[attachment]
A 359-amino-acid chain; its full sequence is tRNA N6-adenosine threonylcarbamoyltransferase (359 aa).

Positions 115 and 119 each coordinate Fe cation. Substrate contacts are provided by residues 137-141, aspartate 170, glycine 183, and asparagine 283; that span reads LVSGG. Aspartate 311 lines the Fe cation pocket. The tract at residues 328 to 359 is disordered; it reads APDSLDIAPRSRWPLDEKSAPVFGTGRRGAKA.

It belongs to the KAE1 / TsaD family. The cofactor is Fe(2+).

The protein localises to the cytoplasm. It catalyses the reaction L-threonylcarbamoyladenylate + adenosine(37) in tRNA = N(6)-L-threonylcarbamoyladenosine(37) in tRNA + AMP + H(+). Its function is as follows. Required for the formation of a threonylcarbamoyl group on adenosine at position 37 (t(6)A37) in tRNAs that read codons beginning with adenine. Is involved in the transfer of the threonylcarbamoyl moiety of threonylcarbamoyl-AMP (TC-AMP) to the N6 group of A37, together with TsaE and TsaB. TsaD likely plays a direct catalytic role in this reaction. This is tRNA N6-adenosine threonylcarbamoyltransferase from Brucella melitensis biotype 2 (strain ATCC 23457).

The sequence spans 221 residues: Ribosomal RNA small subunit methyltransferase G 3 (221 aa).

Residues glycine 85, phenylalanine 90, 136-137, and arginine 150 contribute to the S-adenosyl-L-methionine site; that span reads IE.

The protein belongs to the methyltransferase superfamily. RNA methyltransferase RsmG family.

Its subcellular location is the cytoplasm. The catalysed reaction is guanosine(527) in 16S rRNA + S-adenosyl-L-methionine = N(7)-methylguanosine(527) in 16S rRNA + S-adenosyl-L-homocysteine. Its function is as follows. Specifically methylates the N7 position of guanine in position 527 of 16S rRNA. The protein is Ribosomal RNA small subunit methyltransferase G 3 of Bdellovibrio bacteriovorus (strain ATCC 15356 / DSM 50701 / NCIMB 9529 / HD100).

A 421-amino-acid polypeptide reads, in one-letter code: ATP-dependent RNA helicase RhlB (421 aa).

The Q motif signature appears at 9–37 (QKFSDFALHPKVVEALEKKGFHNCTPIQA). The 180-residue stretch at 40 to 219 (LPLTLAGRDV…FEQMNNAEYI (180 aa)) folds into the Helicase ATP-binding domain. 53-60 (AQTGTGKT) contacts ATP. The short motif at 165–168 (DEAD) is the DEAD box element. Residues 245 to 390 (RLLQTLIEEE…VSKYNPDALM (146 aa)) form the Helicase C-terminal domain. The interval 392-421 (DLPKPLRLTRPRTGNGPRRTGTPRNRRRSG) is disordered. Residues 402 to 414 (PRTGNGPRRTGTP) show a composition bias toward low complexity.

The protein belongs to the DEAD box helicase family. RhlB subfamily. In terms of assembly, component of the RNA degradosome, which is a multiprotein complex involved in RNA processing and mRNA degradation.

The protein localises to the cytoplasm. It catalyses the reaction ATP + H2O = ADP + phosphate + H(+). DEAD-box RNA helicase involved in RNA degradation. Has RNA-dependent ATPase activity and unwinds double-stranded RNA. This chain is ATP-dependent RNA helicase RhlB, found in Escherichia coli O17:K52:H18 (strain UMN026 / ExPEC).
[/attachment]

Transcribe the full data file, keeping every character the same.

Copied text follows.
A 359-amino-acid chain; its full sequence is tRNA N6-adenosine threonylcarbamoyltransferase (359 aa).

Positions 115 and 119 each coordinate Fe cation. Substrate contacts are provided by residues 137-141, aspartate 170, glycine 183, and asparagine 283; that span reads LVSGG. Aspartate 311 lines the Fe cation pocket. The tract at residues 328 to 359 is disordered; it reads APDSLDIAPRSRWPLDEKSAPVFGTGRRGAKA.

It belongs to the KAE1 / TsaD family. The cofactor is Fe(2+).

The protein localises to the cytoplasm. It catalyses the reaction L-threonylcarbamoyladenylate + adenosine(37) in tRNA = N(6)-L-threonylcarbamoyladenosine(37) in tRNA + AMP + H(+). Its function is as follows. Required for the formation of a threonylcarbamoyl group on adenosine at position 37 (t(6)A37) in tRNAs that read codons beginning with adenine. Is involved in the transfer of the threonylcarbamoyl moiety of threonylcarbamoyl-AMP (TC-AMP) to the N6 group of A37, together with TsaE and TsaB. TsaD likely plays a direct catalytic role in this reaction. This is tRNA N6-adenosine threonylcarbamoyltransferase from Brucella melitensis biotype 2 (strain ATCC 23457).

The sequence spans 221 residues: Ribosomal RNA small subunit methyltransferase G 3 (221 aa).

Residues glycine 85, phenylalanine 90, 136-137, and arginine 150 contribute to the S-adenosyl-L-methionine site; that span reads IE.

The protein belongs to the methyltransferase superfamily. RNA methyltransferase RsmG family.

Its subcellular location is the cytoplasm. The catalysed reaction is guanosine(527) in 16S rRNA + S-adenosyl-L-methionine = N(7)-methylguanosine(527) in 16S rRNA + S-adenosyl-L-homocysteine. Its function is as follows. Specifically methylates the N7 position of guanine in position 527 of 16S rRNA. The protein is Ribosomal RNA small subunit methyltransferase G 3 of Bdellovibrio bacteriovorus (strain ATCC 15356 / DSM 50701 / NCIMB 9529 / HD100).

A 421-amino-acid polypeptide reads, in one-letter code: ATP-dependent RNA helicase RhlB (421 aa).

The Q motif signature appears at 9–37 (QKFSDFALHPKVVEALEKKGFHNCTPIQA). The 180-residue stretch at 40 to 219 (LPLTLAGRDV…FEQMNNAEYI (180 aa)) folds into the Helicase ATP-binding domain. 53-60 (AQTGTGKT) contacts ATP. The short motif at 165–168 (DEAD) is the DEAD box element. Residues 245 to 390 (RLLQTLIEEE…VSKYNPDALM (146 aa)) form the Helicase C-terminal domain. The interval 392-421 (DLPKPLRLTRPRTGNGPRRTGTPRNRRRSG) is disordered. Residues 402 to 414 (PRTGNGPRRTGTP) show a composition bias toward low complexity.

The protein belongs to the DEAD box helicase family. RhlB subfamily. In terms of assembly, component of the RNA degradosome, which is a multiprotein complex involved in RNA processing and mRNA degradation.

The protein localises to the cytoplasm. It catalyses the reaction ATP + H2O = ADP + phosphate + H(+). DEAD-box RNA helicase involved in RNA degradation. Has RNA-dependent ATPase activity and unwinds double-stranded RNA. This chain is ATP-dependent RNA helicase RhlB, found in Escherichia coli O17:K52:H18 (strain UMN026 / ExPEC).